Semiconductors & Integrated Circuits
Progressive Random Access Scan Circuitry
Inventors: Kewal Saluja, Dong Hyun Baik
The Wisconsin Alumni Research Foundation (WARF) is seeking commercial partners interested in developing a new integrated circuit test, which functions like RAS but requires less expensive hardware.
Very large scale integrated (VLSI) circuits are tested before use to evaluate reliability and performance. The two most common testing methods are serial-scan and random access scan (RAS). The serial-scan test is the most common, but for circuits with many transistors, it can require too much time and power consumption, often costing more to test than to create the product. RAS identifies transistors in a matrix so it can address each individually, resulting in a faster, less expensive test, but requiring expensive hardware.
UW-Madison researchers have developed a method and circuitry for a new integrated circuit test, called Progressive Random Access Scan (PRAS), which functions like RAS but requires less expensive hardware. PRAS combines the matrix-based data access method of RAS with the architecture of serial-scan. A static random access memory cell is hybridized with a storage element, combining functions used in RAS so that PRAS requires less space, time and energy.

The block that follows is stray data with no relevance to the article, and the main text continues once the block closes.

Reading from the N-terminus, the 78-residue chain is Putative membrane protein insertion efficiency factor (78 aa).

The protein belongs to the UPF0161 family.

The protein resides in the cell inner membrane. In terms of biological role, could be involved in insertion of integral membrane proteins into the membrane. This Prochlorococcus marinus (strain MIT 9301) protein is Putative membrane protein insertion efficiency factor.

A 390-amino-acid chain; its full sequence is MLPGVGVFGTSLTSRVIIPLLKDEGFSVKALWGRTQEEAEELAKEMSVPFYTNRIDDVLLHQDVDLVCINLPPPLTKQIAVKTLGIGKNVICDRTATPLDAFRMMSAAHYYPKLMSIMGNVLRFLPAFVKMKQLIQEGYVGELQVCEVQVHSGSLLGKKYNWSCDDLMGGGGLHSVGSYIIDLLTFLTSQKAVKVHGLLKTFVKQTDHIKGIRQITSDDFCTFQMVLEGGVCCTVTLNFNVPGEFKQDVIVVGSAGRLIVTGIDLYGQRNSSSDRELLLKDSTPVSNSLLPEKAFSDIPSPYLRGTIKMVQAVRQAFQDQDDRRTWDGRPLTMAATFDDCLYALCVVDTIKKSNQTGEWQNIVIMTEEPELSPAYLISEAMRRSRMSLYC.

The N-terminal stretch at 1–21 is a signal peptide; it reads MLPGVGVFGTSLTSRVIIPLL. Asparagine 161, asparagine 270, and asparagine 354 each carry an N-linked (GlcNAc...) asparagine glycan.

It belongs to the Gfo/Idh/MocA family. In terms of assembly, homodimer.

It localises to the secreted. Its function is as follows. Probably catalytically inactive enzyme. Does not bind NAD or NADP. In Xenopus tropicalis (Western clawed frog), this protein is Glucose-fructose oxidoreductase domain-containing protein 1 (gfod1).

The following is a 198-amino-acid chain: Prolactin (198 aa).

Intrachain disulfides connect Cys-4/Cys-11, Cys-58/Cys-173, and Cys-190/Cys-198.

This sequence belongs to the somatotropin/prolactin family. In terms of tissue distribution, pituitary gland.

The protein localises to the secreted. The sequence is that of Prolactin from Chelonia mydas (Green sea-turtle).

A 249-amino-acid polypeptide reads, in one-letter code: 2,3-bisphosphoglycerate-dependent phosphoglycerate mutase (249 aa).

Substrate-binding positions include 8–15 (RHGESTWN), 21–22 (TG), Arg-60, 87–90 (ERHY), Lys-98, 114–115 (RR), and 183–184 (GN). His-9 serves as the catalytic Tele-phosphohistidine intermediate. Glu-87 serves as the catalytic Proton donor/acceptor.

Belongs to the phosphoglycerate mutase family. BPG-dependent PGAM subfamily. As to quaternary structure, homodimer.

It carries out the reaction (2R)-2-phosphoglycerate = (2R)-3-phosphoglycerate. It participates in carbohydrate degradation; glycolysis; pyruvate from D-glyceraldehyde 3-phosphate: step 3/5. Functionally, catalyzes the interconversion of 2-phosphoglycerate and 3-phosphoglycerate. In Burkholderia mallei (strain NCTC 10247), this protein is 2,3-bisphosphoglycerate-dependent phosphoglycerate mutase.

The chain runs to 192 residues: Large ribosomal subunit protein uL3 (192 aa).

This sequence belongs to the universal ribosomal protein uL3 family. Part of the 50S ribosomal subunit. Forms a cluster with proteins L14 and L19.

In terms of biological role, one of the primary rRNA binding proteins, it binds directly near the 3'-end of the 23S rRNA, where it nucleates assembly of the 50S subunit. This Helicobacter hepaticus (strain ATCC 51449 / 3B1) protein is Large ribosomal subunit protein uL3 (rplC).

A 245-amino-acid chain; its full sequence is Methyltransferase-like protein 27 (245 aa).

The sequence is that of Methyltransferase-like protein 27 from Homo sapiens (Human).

- Testing VLSI circuits
- Provides all the benefits of RAS at about the same cost as serial-scan tests
- Reduces test application time, data volume and power consumption
- Can test any type of circuit
- Allows resumption of test sequence after taking a snap-shot of circuit state
- Allows easier diagnosis of problems in circuit
- Can read circuit state without destroying it
- Operates in test mode or storage mode